• SS.8.A.5.3: Explain major domestic and international economic, military, political, and socio-cultural events of Abraham Lincoln's presidency. Examples may include, but are not limited to, sectionalism, states' rights, slavery, Civil War, attempts at foreign alliances, Emancipation Proclamation, Gettysburg Address, suspension of habeas corpus, First and Second Inaugural Addresses.
  • SS.8.A.5.5: Compare Union and Confederate strengths and weaknesses. Examples may include, but are not limited to, technology, resources, alliances, geography, military leaders-Lincoln, Davis, Grant, Lee, Jackson, Sherman.
  • SS.8.A.5.7: Examine key events and peoples in Florida history as each impacts this era of American history. Examples may include, but are not limited to, slavery, influential planters, Florida's secession and Confederate membership, women, children, pioneer environment, Union occupation, Battle of Olustee and role of 54th Massachusetts regiment, Battle at Natural Bridge.
  • SS.912.A.1.1: Describe the importance of historiography, which includes how historical knowledge is obtained and transmitted, when interpreting events in history.
  • SS.912.A.1.2: Utilize a variety of primary and secondary sources to identify author, historical significance, audience, and authenticity to understand a historical period.

Florida Standards

  • LAFS.4.RI.1.1: Refer to details and examples in a text when explaining what the text says explicitly and when drawing inferences from the text.
  • LAFS.4.RI.1.2: Determine the main idea of a text and explain how it is supported by key details; summarize the text.
  • LAFS.4.RI.1.3: Explain events, procedures, ideas, or concepts in a historical, scientific, or technical text, including what happened and why, based on specific information in the text.
  • LAFS.4.RI.3.9: Integrate information from two texts on the same topic in order to write or speak about the subject knowledgeably.
  • LAFS.4.RI.1.1: Refer to details and examples in a text when explaining what the text says explicitly and when drawing inferences from the text.
  • LAFS.K12.R.1.1: Read closely to determine what the text says explicitly and to make logical inferences from it; cite specific textual evidence when writing or speaking to support conclusions drawn from the text.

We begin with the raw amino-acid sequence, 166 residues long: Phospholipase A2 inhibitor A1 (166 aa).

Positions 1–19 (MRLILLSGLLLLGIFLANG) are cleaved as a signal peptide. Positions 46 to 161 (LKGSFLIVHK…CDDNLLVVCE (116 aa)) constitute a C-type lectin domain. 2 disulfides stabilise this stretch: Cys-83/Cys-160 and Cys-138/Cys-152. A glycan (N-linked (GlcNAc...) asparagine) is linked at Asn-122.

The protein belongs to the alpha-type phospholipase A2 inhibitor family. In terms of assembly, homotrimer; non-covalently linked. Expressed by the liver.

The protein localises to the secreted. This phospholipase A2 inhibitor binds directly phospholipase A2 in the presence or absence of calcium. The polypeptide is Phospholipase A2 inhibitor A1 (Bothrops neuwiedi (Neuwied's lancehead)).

• LAFS.68.RH.1.1: Cite specific textual evidence to support analysis of primary and secondary sources.
  • LAFS.68.RH.1.2: Determine the central ideas or information of a primary or secondary source; provide an accurate summary of the source distinct from prior knowledge or opinions.
  • LAFS.910.RH.1.1: Cite specific textual evidence to support analysis of primary and secondary sources, attending to such features as the date and origin of the information.
  • LAFS.910.RH.1.2: Determine the central ideas or information of a primary or secondary source; provide an accurate summary of how key events or ideas develop over the course of the text.
  • LAFS.1112.RH.1.1: Cite specific textual evidence to support analysis of primary and secondary sources, connecting insights gained from specific details to an understanding of the text as a whole.
  • LAFS.1112.RH.1.2: Determine the central ideas or information of a primary or secondary source; provide an accurate summary that makes clear the relationships among the key details and ideas.
  • LAFS.1112.RH.2.6: Evaluate authors’ differing points of view on the same historical event or issue by assessing the authors’ claims, reasoning, and evidence.
  • LAFS.1112.RH.3.8: Evaluate an author’s premises, claims, and evidence by corroborating or challenging them with other information.
  • LAFS.1112.RH.3.9: Integrate information from diverse sources, both primary and secondary, into a coherent understanding of an idea or event, noting discrepancies among sources.